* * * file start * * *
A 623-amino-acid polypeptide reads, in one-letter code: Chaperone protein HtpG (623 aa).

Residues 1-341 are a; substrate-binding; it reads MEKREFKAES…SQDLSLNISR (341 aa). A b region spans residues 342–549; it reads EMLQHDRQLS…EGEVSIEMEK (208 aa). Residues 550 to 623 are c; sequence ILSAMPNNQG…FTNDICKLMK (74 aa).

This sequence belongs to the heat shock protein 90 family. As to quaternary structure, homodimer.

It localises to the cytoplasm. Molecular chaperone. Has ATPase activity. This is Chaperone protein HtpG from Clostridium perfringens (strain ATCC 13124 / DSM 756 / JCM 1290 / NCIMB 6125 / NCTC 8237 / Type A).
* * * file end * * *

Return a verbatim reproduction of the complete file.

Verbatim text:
A 623-amino-acid polypeptide reads, in one-letter code: Chaperone protein HtpG (623 aa).

Residues 1-341 are a; substrate-binding; it reads MEKREFKAES…SQDLSLNISR (341 aa). A b region spans residues 342–549; it reads EMLQHDRQLS…EGEVSIEMEK (208 aa). Residues 550 to 623 are c; sequence ILSAMPNNQG…FTNDICKLMK (74 aa).

This sequence belongs to the heat shock protein 90 family. As to quaternary structure, homodimer.

It localises to the cytoplasm. Molecular chaperone. Has ATPase activity. This is Chaperone protein HtpG from Clostridium perfringens (strain ATCC 13124 / DSM 756 / JCM 1290 / NCIMB 6125 / NCTC 8237 / Type A).